Despite the cheap price tag, these are one of the best investments you can make. They last for a surprisingly long time and are a fantastic resource for growing your own, even when you have the luxury of an allotment garden. Just ask Mark.

In most parts of the UK, you really need to grow chillis undercover to provide the climate they require to thrive and produce a good crop of ripe fruit. With a rearrangement of the shelving, these greenhouses allowed me to accommodate a few chilli plants in each.

I love chillies. Some people think chillis are simply about heat but they have such a variety of fantastic flavour too. It’s the combination of the heat and the flavour of the fruit that makes them a welcome ingredient for the kitchen.

When it comes to deciding which chillis to grow, as is the case when you grow much of your own fruit and vegetables, the choice is phenomenal. They range in heat, flavour, colour and size. It really comes down to how much room you have available and how you plan to use the chillis.

The popularity of chillis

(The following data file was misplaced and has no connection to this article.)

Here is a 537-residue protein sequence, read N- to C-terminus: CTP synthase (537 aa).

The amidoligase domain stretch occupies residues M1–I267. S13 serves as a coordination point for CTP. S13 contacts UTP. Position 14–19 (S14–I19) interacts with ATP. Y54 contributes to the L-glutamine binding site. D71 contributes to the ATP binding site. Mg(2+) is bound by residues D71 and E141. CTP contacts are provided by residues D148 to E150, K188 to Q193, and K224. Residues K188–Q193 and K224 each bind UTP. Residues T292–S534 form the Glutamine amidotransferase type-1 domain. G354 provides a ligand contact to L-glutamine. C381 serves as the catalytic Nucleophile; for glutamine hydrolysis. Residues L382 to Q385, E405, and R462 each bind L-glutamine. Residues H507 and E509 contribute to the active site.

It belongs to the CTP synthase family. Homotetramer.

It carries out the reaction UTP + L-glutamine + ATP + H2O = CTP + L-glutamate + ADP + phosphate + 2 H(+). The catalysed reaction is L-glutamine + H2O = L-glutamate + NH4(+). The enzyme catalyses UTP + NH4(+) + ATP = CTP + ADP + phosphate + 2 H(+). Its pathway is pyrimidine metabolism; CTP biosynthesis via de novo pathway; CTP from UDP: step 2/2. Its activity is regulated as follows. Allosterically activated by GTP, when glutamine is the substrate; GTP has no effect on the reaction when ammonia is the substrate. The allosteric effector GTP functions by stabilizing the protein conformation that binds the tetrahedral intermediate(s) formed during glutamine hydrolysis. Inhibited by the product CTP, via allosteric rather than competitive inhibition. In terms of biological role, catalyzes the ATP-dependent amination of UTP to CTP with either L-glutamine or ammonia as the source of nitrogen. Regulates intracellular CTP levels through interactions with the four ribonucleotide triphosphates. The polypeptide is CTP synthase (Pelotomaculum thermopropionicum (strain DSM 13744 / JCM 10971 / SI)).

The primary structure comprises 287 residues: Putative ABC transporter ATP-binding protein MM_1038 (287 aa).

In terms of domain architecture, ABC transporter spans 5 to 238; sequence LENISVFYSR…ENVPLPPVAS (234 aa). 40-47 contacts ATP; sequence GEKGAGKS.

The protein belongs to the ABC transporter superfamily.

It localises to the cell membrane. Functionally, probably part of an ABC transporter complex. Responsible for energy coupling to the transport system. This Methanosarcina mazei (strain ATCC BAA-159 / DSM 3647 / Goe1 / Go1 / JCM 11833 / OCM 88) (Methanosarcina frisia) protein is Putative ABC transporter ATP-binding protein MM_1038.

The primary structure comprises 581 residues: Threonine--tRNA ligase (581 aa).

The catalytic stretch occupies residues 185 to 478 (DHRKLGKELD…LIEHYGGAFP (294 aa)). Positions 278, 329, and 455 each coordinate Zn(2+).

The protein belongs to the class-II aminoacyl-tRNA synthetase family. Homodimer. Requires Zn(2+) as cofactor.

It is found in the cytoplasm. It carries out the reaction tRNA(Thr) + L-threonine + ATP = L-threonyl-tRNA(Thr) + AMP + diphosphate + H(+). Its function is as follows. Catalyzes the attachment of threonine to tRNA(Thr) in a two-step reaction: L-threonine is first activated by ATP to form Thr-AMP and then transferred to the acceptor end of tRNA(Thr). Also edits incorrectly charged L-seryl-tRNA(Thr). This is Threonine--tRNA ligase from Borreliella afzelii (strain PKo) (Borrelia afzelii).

Twelve years ago, hungry for chilli growing knowledge, I discovered a huge and passionate community of chilli growers online. It was incredible. I thought then that growing and eating these mighty fruits was popular, but in the last decade, the popularity of chillis, both in terms of growing and utilising them in our kitchens, has risen dramatically.

Perhaps it’s a result of the opportunity to grow chillis when space is restricted? I believe it’s also a combination of our love of spicy food, our expanding desire to cook and create fantastic dishes at home and the increasing demand for inspiring, quality ingredients to cook with. It really shouldn’t come as such a surprise.

When I began growing chillis all those years ago, Chillis Galore was a resource I used frequently and today it’s still a top source of information and means of communicating with the numerous chilli heads across the globe. Richard & Kathy started growing chillis in 1990 and started the website to share their knowledge and experience.

Chillis Galore

Now in its eighteenth year, Chillis Galore has grown in popularity with a huge following worldwide. The site hosts a forum packed with people all sharing and talking about the world of growing and making use of chillis.

As you might guess, these days Facebook is the place to set up and join online communities who share the same passion and interests. If it’s chilli chat you want then there are two groups you should think about joining.